Part II of a two-part series on the development of electric energy storage. Part I addressed the storage we need. Here, we look at the technologies and the political challenges they face.
There are now four classes of electric storage technology products — mechanical, magnetic, thermal and electrochemical — but only one sub-class is deployed in a more than minimal way.
Typifying mechanical storage is the pumping of water uphill and its later release to drive a turbine. Superconductors store energy in magnetic fields. Thermal storage uses heat. Electrochemical storage uses reactions in devices like batteries and fuel cells to store and release energy.
As the first article in this series argued, storage is an essential component of a low-carbon economy, but it is mostly not ready for commercialization. The following snapshots focus on the technology with the largest current application, mechanical storage, and the technology with the most near-term promise, electrochemical storage.
"The market for utility scale storage will grow from $329 million in 2008 to approximately $4.1 billion in 10 years. While pumped hydro and CAES [compressed air energy storage] should persist as options and gobble up large amounts of dollars for a small number of projects, advanced Li-ion batteries will be the volume leader and the one technology with a clear and possibly astronomical growth trajectory." —Clint Wheelock, Managing Director, Pike Research
Water and air can be mechanically pumped into storage areas. As needed, they can be released in ways that use their kinetic force to drive electricity-making turbines. A third mechanical storage technology, fly wheels, makes a related use of mechanical inertia.
Pumped Hydro: Nearly all of the energy storage in use today consists of pumped hydro. Its capacity equals 3% of global electricity generation. Being one of the storage technologies that delivers, very quickly, small amounts of power, it is used primarily to support power performance. There are nearly 40 operational U.S. facilities. However, there are few suitable unused reservoirs remaining near (as they must be) points of energy generation or of energy usage.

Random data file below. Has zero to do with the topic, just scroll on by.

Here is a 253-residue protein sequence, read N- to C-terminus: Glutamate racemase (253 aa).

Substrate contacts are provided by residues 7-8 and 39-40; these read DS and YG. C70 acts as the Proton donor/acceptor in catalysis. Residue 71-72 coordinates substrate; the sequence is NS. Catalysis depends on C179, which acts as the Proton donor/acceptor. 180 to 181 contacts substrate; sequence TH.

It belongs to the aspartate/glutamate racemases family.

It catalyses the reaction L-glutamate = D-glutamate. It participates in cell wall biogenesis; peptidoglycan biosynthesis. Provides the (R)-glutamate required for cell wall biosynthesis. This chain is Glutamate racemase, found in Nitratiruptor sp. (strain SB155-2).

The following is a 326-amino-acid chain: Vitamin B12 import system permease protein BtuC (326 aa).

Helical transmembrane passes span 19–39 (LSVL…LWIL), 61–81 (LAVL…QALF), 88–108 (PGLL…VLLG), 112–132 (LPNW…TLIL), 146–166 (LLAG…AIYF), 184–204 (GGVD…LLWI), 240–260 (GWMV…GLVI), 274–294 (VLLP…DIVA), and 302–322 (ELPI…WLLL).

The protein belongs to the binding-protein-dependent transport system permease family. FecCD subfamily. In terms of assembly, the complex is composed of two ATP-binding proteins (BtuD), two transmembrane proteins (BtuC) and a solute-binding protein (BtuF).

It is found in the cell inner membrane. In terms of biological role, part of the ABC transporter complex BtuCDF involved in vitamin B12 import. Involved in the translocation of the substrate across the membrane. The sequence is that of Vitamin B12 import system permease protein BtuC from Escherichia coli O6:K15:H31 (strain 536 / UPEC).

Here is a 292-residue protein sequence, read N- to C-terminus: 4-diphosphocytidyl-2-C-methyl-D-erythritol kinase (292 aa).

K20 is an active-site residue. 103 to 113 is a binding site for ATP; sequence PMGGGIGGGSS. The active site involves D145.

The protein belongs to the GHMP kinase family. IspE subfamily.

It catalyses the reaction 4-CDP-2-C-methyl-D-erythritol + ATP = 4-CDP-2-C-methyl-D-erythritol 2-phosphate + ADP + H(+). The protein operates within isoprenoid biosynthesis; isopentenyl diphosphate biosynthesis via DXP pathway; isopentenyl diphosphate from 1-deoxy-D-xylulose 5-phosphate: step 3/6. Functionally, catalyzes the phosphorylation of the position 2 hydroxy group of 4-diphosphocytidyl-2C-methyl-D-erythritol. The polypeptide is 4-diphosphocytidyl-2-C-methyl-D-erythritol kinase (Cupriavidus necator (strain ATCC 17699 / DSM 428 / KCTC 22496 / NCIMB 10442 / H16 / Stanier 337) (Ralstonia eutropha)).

Compressed Air: Worldwide, there are only two operational Compressed Air Energy Storage (CAES) facilities. They work by pumping air into salt rock caverns, using off-peak priced energy; and then as needed releasing this air at high demand periods to drive turbines. When built two decades ago, they cost too much and delivered too little to make CAES a mainstream tool. However, the value proposition is getting better as CAES technology improves and as the cost of bulk and dispatchable energy rises. Wind farms may find CAES, in fact peaker plant technology, to be an effective complement that evens out wind's intermittence.
Flywheels: A flywheel storage system is essentially a rotating, magnetically levitated cylinder connected to a motor. It is established technology that, with enough investment, can be made better and more cheaply. It already has low life cycle costs and is nontoxic, sturdy, and capable of many recharges. Flywheels can support both grid performance (small, quick burst of energy) and grid efficiency (slower, longer-lasting discharges of energy). Large storage capabilities can perhaps be achieved through flywheel farms.
"... present electrochemical systems are too costly to penetrate major new markets, still higher performance is required, and environmentally acceptable materials are preferred. These limitations can be overcome only by major advances in new materials whose constituent elements must be available in large quantities in nature; nanomaterials appear to have a key role to play .... Transformational changes in both battery and capacitor science and technology will be required to allow higher and faster energy storage at the lower cost and longer lifetime necessary for major market enlargement." —M. Stanley Whittingham, 2008 Materials Research Society Energy Issue